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Linear independence

In the theory of vector spaces, a set of vectors is said to be linearly dependent if at least one of the vectors in the set can be defined as a linear combination of the others. These concepts are central to the definition of dimension. A vector space can be of finite-dimension or infinite-dimension depending on the number of linearly independent basis vectors; the definition of linear dependence and the ability to determine whether a subset of vectors in a vector space is linearly dependent are central to determining a basis for a vector space. A sequence of vectors from a vector space V is said to be linearly dependent, if there exist scalars a 1, a 2, …, a k, not all zero, such that a 1 v 1 → + a 2 v 2 → + ⋯ + a k v k → = 0 →, where 0 → denotes the zero vector. Notice that if not all of the scalars are zero at least one is non-zero, say a 1, in which case this equation can be written in the form v 1 → = − a 2 a 1 v 2 → + ⋯ + − a k a 1 v k →. Thus, v 1 → is shown to be a linear combination of the remaining vectors.

A sequence of vectors is said to be linearly independent if the equation a 1 v 1 → + a 2 v 2 → + ⋯ + a n v n → = 0 →, can only be satisfied by a i = 0 for i = 1, …, n. This implies that no vector in the sequence can be represented as a linear combination of the remaining vectors in the sequence. In other words, a sequence of vectors is linearly independent if the only representation of 0 → as a linear combination of its vectors is the trivial representation in which all the scalars a i are zero. More concisely, a sequence of vectors is linear independent if and only if 0 → can be represented as a linear combination of its vectors in a unique way; the alternate definition, that a sequence of vectors is linearly dependent if and only if some vector in that sequence can be written as a linear combination of the other vectors, is only useful when the sequence contains two or more vectors. When the sequence contains no vectors or only one vector, the original definition is used. In order to allow the number of linearly independent vectors in a vector space to be countably infinite, it is useful to define linear dependence as follows.

More let V be a vector space over a field K, let be a family of elements of V. The family is linearly dependent over K if there exists a finite family of elements of K, all non-zero, such that ∑ j ∈ J a j v j = 0. A set X of elements of V is linearly independent if the corresponding family x∈X is linearly independent. Equivalently, a family is dependent if a member is in the closure of the linear span of the rest of the family, i.e. a member is a linear combination of the rest of the family. The trivial case of the empty family must be regarded as linearly independent for theorems to apply. A set of vectors, linearly independent and spans some vector space, forms a basis for that vector space. For example, the vector space of all polynomials in x over the reals has the subset as a basis. A geographic example may help to clarify the concept of linear independence. A person describing the location of a certain pla

Jean-Michel Byron

Jean-Michel Byron is a South African-born funk and rock vocalist. The singer-songwriter is best known for serving for a time as the lead vocalist for the rock band Toto for new material on their first greatest hits album, Past to Present, as well as the band's Greatest Hits Live...and More project. Byron was the fourth frontman in the band's history, replacing Joseph Williams after Williams had suffered from voice issues due to intense touring, the South African singer was pushed by the group's record label; the line-up change divided Toto's band-members, yet key group member Jeff Porcaro expressed support at first. His tenure with the band ended up being both brief and controversial with fans. In more recent years, Byron has collaborated with the jazz fusion group Michael Sanders & the One Tribe Nation. Byron's musical career began in 1983 as a session singer, having played in groups doing cover songs. From East London, South Africa, he attended high school at John Bissicker High School in a former "coloured area".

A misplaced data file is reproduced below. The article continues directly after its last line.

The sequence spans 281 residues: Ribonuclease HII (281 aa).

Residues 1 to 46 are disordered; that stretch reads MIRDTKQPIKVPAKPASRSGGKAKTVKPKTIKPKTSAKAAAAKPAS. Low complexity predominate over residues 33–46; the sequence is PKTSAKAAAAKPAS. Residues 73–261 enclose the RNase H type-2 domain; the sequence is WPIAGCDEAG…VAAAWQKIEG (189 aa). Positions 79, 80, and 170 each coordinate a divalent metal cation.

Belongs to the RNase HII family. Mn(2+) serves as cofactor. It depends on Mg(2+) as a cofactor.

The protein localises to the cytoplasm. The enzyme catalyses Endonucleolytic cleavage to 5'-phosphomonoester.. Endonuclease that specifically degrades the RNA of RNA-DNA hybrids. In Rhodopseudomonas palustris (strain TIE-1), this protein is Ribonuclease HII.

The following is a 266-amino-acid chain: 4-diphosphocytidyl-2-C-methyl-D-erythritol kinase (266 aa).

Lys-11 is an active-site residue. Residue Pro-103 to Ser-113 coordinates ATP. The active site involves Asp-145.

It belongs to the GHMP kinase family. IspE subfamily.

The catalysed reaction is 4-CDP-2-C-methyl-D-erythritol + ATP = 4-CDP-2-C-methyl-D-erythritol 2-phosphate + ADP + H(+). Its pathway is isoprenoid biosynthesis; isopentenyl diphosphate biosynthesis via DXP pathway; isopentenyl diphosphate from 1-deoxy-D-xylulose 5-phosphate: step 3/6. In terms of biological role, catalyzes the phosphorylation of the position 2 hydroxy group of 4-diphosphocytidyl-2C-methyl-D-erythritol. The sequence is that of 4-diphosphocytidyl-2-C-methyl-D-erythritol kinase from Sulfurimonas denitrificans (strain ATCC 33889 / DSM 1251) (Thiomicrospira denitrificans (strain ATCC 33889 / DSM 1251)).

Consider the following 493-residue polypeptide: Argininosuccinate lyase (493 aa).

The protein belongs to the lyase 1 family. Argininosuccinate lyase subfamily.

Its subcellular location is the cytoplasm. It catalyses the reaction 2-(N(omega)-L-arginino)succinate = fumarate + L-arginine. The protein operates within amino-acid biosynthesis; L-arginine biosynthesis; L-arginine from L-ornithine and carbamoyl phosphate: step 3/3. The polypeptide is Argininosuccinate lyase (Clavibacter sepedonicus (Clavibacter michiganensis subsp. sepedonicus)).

He sang at high school concerts and community shows. Byron joined Toto for their Past to Present 1977–1990 album. Singing on the release's four new tracks, including the popular funk-fueled song "Love Has the Power", Byron had a style mixing rock music with R&B different than the group's past vocalists, being directly influenced by artists such as George Michael; the album proved to be a hit after it came out in mid-1990, reaching top 20 spots on album ranking charts in over four different nations worldwide including Germany and Switzerland, it attracted critical praise. Reviewers had mixed remarks on Byron's vocal abilities, with AllMusic's William Ruhlmann finding the artist "more soulful than his predecessors, but no more memorable."The band's record label had pushed Byron on the other band members, who felt uncertain given the difference of styles between Byron's soul music background and Toto's previous rock work. Despite album success, things would soon become more intense. During the album's supporting tour in 1990, Byron and the band began to clash.

His on-stage antics and diva-like behavior irked other band members and had a polarizing influence on Toto's fans, some concertgoers flipping him off and heckling him during performances. "Byron starts dancing around. I’m looking at Jeff with bulging eyes. In rehearsal, Byron was just sitting there, but now he's out doing this Michael Jackson on crack shit, with a golf glove on one hand, my jaw was on the floor," Toto guitarist, co-vocalist Steve Lukather remarked, "We’re mortified... but it had all gone to his head". The group ended up bringing in additional singers, Steve Lukather took in a more prominent role until Byron ended up being relegated to the role of a backing vocalist. Upon Byron's dismissal, Toto were once again at a crossroads, having had an acrimonious divide during his tenure. Fans' anti-Byron sentiment had built up to the point that all of his songs were cut from the filmed Toto Live video from the aforementioned tour, though his studio work has remained a hot topic among critics and listeners alike over the years.